In Allen v. State, 546 So.2d 1009 (Ala.Cr.App.1988), this Court held the following concerning jury charges on lesser included offenses:

"A defendant is entitled to a charge on a lesser included offense if there is any reasonable theory from the evidence that would support the position. Ex parte Oliver, 518 So.2d 705, 706 (Ala.1987); Chavers v. State, 361 So.2d 1106 (Ala.1978); Fulghum v. State, 291 Ala. 71, 277 So.2d 886 (Ala.1973); Williams v State, 474 So.2d 178 (Ala.Cr.App.1985). An accused is entitled to have the court charge on lesser included offenses where there is a reasonable theory from the evidence to support his position 'regardless of whether the State or the defendant offers the evidence.' Pruitt v. State, 457 So.2d 454, 457 (Ala.Cr.App.1984), cert. denied, Ex parte Pruitt, 457 So.2d 456 (Ala.1984), citing Chavers, supra. Every accused is entitled to have charges given which would not be misleading, which correctly state the law of his case, and which are supported by any evidence, however weak, or doubtful in credibility. Ex parte Stork, 475 So.2d 623 (Ala.1985); Anderson v. State, 507 So.2d 580, 583 (Ala.Cr.App.1987)."

Id. at 1012.

In Phelps v. State, 435 So.2d 158 (Ala.Cr.App.1983), this Court held the following:

"The 'safer' practice is to charge upon all degrees of homicide: '[I]t is much the safer rule to charge upon all the degrees of homicide included in the indictment, when a party is on trial for murder, unless it is perfectly clear to the judicial mind that there is no evidence tending to bring the offense within some particular degree.' Pierson v. State, 99 Ala. 148, 153, 13 So. 550 (1892), approved in Williams v. State, 251 Ala. 397, 399, 39 So.2d 37 (1948)."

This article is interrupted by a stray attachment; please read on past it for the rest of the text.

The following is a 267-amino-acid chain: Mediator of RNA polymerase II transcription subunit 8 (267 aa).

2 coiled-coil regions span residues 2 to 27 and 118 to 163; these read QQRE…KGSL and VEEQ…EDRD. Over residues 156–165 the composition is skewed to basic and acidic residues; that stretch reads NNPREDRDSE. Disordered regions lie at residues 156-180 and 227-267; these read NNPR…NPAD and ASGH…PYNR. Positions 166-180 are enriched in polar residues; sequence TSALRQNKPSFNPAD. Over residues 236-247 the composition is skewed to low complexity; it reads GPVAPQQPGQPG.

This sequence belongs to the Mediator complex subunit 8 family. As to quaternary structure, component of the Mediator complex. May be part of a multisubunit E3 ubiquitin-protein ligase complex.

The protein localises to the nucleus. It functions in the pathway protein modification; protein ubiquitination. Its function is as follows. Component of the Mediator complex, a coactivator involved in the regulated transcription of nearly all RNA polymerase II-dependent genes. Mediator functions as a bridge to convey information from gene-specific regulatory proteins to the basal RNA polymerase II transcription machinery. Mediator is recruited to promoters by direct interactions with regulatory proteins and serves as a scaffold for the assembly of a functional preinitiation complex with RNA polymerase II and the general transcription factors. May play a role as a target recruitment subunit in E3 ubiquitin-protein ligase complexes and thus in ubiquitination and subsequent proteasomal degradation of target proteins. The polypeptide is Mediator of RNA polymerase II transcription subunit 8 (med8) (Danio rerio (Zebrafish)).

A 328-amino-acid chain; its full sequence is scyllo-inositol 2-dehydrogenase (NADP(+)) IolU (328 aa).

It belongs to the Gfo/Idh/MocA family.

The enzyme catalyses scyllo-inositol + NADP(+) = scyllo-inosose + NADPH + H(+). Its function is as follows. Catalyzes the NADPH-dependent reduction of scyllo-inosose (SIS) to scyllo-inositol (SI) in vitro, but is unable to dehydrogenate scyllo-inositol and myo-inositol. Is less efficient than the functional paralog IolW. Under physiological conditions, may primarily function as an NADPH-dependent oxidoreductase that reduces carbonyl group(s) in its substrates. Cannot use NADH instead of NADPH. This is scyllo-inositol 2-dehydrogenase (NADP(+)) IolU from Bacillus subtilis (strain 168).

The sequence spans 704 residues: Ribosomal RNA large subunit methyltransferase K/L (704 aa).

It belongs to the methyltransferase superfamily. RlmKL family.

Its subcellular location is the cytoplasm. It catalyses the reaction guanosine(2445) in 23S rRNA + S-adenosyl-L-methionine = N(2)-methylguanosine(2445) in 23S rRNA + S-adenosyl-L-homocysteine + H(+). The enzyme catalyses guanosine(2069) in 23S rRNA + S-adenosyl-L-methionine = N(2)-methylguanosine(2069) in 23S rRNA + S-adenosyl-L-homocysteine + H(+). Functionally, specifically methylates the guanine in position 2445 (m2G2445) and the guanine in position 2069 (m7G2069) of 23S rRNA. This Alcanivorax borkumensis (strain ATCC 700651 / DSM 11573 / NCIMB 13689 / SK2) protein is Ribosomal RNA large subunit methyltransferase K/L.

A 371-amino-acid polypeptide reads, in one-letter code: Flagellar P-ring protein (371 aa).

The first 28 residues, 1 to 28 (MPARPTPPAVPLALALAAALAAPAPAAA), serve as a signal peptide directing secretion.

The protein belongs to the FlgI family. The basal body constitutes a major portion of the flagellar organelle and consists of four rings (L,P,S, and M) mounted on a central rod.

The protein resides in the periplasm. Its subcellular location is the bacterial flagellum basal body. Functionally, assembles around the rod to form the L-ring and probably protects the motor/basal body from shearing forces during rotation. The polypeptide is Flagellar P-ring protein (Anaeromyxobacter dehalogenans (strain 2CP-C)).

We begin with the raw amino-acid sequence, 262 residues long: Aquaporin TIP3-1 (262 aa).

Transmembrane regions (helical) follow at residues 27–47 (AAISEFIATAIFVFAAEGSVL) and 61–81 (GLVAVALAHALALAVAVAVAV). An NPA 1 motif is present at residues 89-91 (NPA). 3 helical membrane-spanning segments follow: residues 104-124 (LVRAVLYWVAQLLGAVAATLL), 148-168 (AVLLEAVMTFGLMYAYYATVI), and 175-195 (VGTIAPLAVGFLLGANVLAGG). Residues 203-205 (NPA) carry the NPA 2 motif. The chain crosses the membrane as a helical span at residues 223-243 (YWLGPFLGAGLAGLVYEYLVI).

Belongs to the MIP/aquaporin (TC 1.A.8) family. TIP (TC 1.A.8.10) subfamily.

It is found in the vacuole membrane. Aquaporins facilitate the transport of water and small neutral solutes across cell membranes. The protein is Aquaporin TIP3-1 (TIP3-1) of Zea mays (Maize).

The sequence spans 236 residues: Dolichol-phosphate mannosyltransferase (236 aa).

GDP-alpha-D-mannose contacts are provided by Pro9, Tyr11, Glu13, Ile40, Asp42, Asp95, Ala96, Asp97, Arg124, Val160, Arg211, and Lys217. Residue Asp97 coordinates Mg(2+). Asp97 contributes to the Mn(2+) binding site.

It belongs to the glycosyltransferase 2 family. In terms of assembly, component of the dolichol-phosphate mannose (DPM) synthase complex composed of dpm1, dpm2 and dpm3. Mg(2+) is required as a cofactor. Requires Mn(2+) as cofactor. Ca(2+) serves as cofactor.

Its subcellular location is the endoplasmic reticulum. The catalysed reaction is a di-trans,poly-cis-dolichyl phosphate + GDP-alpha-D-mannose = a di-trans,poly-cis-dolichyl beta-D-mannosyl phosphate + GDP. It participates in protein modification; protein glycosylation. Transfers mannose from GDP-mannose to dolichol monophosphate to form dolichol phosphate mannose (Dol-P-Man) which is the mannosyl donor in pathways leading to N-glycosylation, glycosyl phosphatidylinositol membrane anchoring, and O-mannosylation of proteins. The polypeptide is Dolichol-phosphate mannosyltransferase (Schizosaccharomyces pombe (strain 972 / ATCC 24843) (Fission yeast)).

Id. at 163.

In the instant case, the appellant was convicted of murder under § 13A-6-2(a)(1), Code of Alabama (1975), which states as follows:

"(a) A person commits the crime of murder if:

"(1) With intent to cause the death of another person, he causes the death of that person or of another person...."

The elements of manslaughter under the particular facts of this case are set forth in § 13A-6-3(a)(1), Code of Alabama (1975), which provides that:


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13 cases
  • Belcher v. State
    • United States
    • Alabama Court of Criminal Appeals
    • December 16, 2020
    ...charge, it may negate the specific intent essential to a malicious killing and reduce it to manslaughter.’ McConnico v. State, 551 So. 2d 424, 426 (Ala. Crim. App. 1988). ‘ "[T]o negate the specific intent required for a murder conviction, the degree of the accused's intoxication must amoun......
  • Whitehead v. State
    • United States
    • Alabama Court of Criminal Appeals
    • August 27, 1999 evidence whenever it is relevant to negate an element of the offense charged.' § 13A-3-2(a), Ala.Code 1975. In McConnico v. State, 551 So.2d 424 (Ala.Cr.App.1988), we held: "`While voluntary intoxication is never a defense to a criminal charge, it may negate the specific intent essential......
  • Smith v. State
    • United States
    • Alabama Court of Criminal Appeals
    • December 19, 1997 evidence whenever it is relevant to negate an element of the offense charged." ž 13A-3-2(a), Ala. Code 1975. In McConnico v. State, 551 So.2d 424 (Ala.Cr.App.1988), we held: "While voluntary intoxication is never a defense to a criminal charge, it may negate the specific intent essential......
  • McNabb v. State
    • United States
    • Alabama Court of Criminal Appeals
    • October 26, 2001
    ...aff'd, 756 So.2d 957 (Ala.), cert. denied, 531 U.S. 830, 121 S.Ct. 82, 148 L.Ed.2d 44 (2000); and McConnico v. State, 551 So.2d 424 (Ala.Crim.App.1988). The question whether a defendant's intoxication rendered it impossible for him to form a particular mental state is a question for the jur......
  • Request a trial to view additional results